Friday, February 6, 2009

Senator Stabenow Interviewed by Bill Press

Sen. Stabenow wants hearings on radio 'accountability'; talks fairness doctrine
This morning, radio host Bill Press brought up the recent closing of liberal station Obama 1260 when speaking with Michigan Sen. Debbie Stabenow, and talked about whether there needs to be a balance to right-wing talk on the radio dial.

BILL PRESS: Yeah, I mean, look: They have a right to say that. They’ve got a right to express that. But, they should not be the only voices heard. So, is it time to bring back the Fairness Doctrine?

SENATOR DEBBIE STABENOW (D-MI): I think it’s absolutely time to pass a standard. Now, whether it’s called the Fairness Standard, whether it’s called something else — I absolutely think it’s time to be bringing accountability to the airwaves. I mean, our new president has talked rightly about accountability and transparency. You know, that we all have to step up and be responsible. And, I think in this case, there needs to be some accountability and standards put in place.

BILL PRESS: Can we count on you to push for some hearings in the United States Senate this year, to bring these owners in and hold them accountable?SENATOR

DEBBIE STABENOW (D-MI): I have already had some discussions with colleagues and, you know, I feel like that’s gonna happen. Yep.

Although Obama has been publicly opposed to reinstating the fairness doctrine, conservative radio has talked nonstop about the fear of it returning (or perhaps something like it with another name) while there's a Democrat in the White House and a Democratic majority in Congress.

UPDATE: A commenter points out that Stabenow is married to Tom Athans, a liberal talk radio executive.


Anonymous said...

It's fascinating that when conservative political opinions are openly expressed on the airwaves, without subterfuge about the political and philosophical perspective of the speaker, there rises a cry from the liberal establishment for "balance."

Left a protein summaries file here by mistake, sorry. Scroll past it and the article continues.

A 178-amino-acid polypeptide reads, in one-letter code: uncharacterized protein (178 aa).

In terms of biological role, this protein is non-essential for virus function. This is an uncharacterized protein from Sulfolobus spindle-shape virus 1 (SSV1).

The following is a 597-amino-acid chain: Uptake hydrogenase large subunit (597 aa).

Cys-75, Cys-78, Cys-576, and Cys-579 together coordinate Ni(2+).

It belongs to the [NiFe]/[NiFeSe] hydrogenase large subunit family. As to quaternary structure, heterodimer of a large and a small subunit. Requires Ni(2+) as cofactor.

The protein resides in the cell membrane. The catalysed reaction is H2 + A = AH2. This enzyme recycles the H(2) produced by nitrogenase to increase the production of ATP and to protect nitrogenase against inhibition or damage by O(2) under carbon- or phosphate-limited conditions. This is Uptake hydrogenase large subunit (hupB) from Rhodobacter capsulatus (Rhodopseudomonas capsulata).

This cry rises in spite of the fact that almost all talk radio shows invite listeners to call in to express counter positions, ideas, and contribute new information and facts to the discussion. While most listeners to talk radio are simpatico to the host, there is certainly the opportunity for people of every political/philosophical persuasion to become part of the discussion. The potential for conflict is one of the reasons that conservative talk radio has become so popular.

In contrast, take the mainstream media, which by every reasonable measure is liberal leaning (as shown by the self-identified political/philosophical beliefs of journalists revealed in survey after survey). When a "journalist" slants a story towards the liberal perspective [Katie Couric, Wolf Blitzer, Bill Moyer, and (almost) the entire staffs of the Washington Post, NYT, Time and Newsweek] or an interviewer tosses up creampuff questions to liberal politicians (Matt Lauer), or a host lets liberal politicians pompously pose and pander without challenge (Tom Brokaw, David Gregory), where’s the balance?

If the Fairness Doctrine is revived, will it be applied equally to journalists from NBC, CBS, ABC, CNN and MSNBC, when they blatantly espouse liberal perspectives on controversial public policy issues? Or will it only be applied to conservative talk radio shows, effectively shutting down an industry that is a pain in the neck for liberal politicians and a successful competitor to the MSM for audiences?

Free speech is free speech. The marketplace of ideas should not be overregulated.

Anonymous said...

And here is the rest of the story.

Fairness Doctrine advocate Senator’s husband nabbed with prostitute south of Big Beaver

Includes online ad for prostitute that lured him.

Anonymous said...

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Help, please. All recommend this program to effectively advertise on the Internet, this is the best program!

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